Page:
I got told early in my career that there’s going to be people out there better and faster than you, you’ve just got to keep pushing and try your best.
I don’t regret not having a fourth championship.
I could look back on each individual one that we finished second and pick out reasons why we didn’t win, that if we could go back and change would make it a different scenario, but it is what it is.
You’ve always given a lot of time to the fans at the track, sometimes in contrast to a Mark Skaife or Whincup; both renowned for being very analytical and locking themselves in long engineering debriefs. Do you feel your approach has cost you any results?
No, I don’t think so. Everyone performs differently in different ways.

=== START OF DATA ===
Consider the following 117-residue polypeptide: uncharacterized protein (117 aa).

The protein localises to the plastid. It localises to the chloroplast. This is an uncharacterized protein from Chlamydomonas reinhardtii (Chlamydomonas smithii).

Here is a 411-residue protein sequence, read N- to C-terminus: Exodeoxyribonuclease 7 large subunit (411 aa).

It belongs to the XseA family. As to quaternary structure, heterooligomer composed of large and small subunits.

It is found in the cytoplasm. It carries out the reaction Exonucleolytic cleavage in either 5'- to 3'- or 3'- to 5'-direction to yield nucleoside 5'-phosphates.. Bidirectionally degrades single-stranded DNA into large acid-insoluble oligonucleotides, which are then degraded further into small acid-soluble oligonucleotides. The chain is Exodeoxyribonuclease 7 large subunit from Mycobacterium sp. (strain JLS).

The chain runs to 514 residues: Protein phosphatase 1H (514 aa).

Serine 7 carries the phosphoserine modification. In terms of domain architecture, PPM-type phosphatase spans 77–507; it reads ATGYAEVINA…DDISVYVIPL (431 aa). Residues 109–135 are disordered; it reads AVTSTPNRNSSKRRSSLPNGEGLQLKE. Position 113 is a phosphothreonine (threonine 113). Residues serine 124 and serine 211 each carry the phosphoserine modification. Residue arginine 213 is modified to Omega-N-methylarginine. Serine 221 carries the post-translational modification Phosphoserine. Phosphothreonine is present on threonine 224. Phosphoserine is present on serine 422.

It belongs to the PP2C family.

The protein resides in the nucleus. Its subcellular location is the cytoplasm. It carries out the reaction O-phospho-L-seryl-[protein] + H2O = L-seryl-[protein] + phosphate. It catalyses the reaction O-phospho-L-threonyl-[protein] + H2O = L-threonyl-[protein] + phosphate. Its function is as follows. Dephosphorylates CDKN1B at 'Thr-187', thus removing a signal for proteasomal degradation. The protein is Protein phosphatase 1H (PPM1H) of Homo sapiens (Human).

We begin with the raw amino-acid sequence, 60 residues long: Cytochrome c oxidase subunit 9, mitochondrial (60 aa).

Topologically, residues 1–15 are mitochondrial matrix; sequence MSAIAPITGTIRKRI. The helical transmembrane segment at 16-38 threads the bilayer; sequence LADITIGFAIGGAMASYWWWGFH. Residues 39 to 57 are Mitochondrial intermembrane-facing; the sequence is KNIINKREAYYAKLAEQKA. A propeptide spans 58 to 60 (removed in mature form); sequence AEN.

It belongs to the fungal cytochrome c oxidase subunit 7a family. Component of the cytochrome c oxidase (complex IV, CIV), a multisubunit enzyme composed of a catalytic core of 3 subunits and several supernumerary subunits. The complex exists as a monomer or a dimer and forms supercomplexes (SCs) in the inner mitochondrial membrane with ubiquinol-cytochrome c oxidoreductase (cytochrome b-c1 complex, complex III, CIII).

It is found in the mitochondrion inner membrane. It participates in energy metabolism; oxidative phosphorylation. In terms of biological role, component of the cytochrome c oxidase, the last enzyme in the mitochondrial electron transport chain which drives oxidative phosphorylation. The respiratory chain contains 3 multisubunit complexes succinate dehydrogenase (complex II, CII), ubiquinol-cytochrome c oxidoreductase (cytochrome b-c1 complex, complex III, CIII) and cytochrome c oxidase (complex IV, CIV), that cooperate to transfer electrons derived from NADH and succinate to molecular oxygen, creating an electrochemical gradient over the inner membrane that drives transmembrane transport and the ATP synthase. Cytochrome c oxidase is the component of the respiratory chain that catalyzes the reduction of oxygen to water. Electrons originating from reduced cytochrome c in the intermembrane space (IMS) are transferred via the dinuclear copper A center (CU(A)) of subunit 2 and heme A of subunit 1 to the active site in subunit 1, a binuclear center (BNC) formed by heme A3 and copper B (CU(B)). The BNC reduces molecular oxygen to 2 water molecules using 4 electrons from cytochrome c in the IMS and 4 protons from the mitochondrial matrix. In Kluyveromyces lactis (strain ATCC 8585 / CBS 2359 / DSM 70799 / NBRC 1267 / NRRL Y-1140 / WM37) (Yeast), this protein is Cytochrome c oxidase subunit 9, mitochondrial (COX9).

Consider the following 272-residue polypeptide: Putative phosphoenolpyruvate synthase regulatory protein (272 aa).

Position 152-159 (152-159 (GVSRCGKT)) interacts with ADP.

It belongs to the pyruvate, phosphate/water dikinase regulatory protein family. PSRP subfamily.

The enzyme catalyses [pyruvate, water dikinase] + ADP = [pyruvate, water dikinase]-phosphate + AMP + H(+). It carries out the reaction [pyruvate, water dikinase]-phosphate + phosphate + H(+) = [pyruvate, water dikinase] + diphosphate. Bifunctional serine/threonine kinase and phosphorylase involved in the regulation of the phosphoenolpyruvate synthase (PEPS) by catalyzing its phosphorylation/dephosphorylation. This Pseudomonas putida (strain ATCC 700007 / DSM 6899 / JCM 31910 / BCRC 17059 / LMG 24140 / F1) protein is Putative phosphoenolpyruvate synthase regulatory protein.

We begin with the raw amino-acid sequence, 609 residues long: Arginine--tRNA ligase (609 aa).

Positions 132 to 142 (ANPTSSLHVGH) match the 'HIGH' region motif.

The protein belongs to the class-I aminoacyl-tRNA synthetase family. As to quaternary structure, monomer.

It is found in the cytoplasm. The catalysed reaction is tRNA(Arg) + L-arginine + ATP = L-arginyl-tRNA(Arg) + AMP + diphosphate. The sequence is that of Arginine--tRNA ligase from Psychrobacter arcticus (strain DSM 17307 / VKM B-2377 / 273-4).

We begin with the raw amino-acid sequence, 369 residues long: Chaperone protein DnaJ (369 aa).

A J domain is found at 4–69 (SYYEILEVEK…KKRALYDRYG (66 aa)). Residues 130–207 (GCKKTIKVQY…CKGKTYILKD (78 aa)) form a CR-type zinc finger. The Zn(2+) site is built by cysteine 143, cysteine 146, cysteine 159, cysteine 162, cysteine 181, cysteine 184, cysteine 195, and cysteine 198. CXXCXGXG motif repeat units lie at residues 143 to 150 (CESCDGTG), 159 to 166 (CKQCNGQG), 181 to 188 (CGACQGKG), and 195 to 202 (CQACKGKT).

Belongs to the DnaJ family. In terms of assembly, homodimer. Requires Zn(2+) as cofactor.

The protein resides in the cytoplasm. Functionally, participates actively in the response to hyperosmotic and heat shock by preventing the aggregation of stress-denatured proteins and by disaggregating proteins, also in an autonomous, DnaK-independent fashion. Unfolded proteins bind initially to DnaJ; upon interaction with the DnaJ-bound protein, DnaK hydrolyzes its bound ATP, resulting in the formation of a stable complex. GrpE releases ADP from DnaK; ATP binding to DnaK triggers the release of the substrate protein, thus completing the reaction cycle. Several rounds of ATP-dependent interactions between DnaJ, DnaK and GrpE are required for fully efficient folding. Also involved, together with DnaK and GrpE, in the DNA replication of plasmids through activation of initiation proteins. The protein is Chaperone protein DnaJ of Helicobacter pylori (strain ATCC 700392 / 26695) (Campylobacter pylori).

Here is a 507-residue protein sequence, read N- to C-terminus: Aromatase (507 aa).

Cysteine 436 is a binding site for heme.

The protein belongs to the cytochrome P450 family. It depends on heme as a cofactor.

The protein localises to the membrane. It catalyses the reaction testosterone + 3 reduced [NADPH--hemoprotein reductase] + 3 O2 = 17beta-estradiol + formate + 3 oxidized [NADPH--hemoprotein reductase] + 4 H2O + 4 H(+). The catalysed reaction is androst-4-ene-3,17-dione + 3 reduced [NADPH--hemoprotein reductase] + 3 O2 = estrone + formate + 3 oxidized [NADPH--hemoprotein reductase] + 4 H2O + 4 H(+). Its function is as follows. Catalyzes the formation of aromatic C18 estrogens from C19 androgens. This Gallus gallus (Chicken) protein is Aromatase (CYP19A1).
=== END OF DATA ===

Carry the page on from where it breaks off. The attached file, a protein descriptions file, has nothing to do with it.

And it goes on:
Skaife was very analytical, as you said, and did his own thing, looking at data until 10 o’clock at night, no different to Jamie.
I don’t do that because it doesn’t suit my way and the way I like to do things.
I’ve always gone out and seen the crowd, regardless of who my team-mates were. We all do our own thing in different ways and that’s what makes the sport so great.
I’m interested in seeing different athletes at the moment getting away from things to try and reinvigorate themselves, to find what makes them tick.
Most of the time it’s just doing the normal boring stuff that you do year in, year out that makes you work.
Who would you consider as being your greatest rival during your career?
The driver that probably got to me mentally out of anyone was Juan Pablo Montoya (1997 Formula 3000 team-mate).
He was just arrogant and tried to run me off the track multiple times in a race just so I wouldn’t beat him.
Skaife and Jamie; they’ve been the two strongest rivals here in Australia, just because of the way they conduct themselves and the success they’ve had.
Those two guys… I see a lot of Skaife in Jamie, the way Jamie operates.